The fact that most of this heated discourse happens in the television studio is intriguing, and takes us aback because we imagine a public audience that is not used to such uncensored discussion of transgender identity and issues. Sam, the director of “Today in Singapore”, is often enraged at the behaviour of the guests, desperate to keep them in check, and worried about the reputation of her talk show as a credible production. Warren, the protagonist and the host of the show, is criticised off-stage by Sam, who implores him to “act like a man”, for he is unable to control the guests who get engrossed in their own arguments while on live broadcast. It is perhaps fitting that Warren is forced to take an emergency trip to Falcon Crest Medical Centre for surgery following an accident that severely injures his private parts, in an attempt to restore his manhood. While there, he befriends three transgender patients (Mirabella, Edward and Lavinia) who are waiting to undergo gender-affirming surgery (previously known as sex reassignment surgery). Warren rudely asks Mirabella, “Are you one of them?”, immediately othering himself from the pre-operation transgender patients, not realizing that Falcon Crest Medical Centre is known for its niche in gender-affirming surgery.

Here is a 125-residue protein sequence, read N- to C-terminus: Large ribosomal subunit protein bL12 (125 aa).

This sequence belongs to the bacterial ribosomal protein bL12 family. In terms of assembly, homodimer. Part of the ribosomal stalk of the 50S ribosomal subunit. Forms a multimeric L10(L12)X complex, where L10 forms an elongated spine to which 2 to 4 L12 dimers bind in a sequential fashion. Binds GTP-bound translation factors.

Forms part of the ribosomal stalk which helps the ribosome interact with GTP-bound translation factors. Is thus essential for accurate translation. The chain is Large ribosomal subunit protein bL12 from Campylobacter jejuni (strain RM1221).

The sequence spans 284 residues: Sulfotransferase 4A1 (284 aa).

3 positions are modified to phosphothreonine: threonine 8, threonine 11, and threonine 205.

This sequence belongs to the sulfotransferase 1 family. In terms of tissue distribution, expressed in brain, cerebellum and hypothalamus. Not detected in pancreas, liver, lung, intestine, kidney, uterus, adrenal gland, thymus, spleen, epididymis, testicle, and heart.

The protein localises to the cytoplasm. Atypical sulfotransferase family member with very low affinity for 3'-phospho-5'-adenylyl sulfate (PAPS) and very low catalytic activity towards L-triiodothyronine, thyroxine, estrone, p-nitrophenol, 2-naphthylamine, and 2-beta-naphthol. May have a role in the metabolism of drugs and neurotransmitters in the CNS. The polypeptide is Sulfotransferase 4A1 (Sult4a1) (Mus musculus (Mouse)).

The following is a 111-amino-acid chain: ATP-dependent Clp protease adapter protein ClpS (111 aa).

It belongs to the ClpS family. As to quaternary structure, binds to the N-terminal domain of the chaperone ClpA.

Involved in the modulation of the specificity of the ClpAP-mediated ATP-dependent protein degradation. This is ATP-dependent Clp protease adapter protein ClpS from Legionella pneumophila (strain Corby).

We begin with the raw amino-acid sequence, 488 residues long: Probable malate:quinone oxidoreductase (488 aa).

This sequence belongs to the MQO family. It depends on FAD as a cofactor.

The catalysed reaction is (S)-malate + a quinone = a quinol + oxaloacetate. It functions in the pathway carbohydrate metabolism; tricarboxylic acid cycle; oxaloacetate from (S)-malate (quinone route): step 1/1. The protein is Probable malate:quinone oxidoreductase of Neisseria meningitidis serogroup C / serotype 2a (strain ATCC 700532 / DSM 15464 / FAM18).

The recurring theme of “us versus them” is constantly situated alongside “conservative versus liberal”, “public versus private”, and “cisgender versus transgender”. These comparisons are explicitly fleshed out through the play, from Betsy’s outrage at the existence of Bugis World, to Rosalind’s muddling up of the transgender characters (which a sheepish Warren has to rectify at a wedding). On one level we see an outright resistance towards the emergence of a transgender community, but as Rosalind shows, the passive ignorance of the general public is as much of an obstacle. The reminder of why they are “different” constantly bombards the characters, and by extension, the audience as well.

Private Parts was directed by Sean Cham ’19 and adapted from the original play written by Michael Chiang in 1992.
Warren awaits the restoration of his manhood at Falcon Crest.

What is truly interesting are the conflicts and disagreements between the transgender characters . Mirabella constantly and humorously criticises Nurse Vernon for his idiosyncrasies, while Lavinia cares more about her appearance the moment Edward suggests that Warren might be an undercover reporter. Such plurality within the transgender characters is the real merit of the show, not just giving the audience a glimpse into their lives, but also transcending the easy portrayal of one-dimensional, stereotypical characters for the sake of comedy. More than just criticising the othering of transgender people, the play actively seeks to bridge crucial gaps in understanding, showing us that beneath the labels of gender, we aren’t that different after all.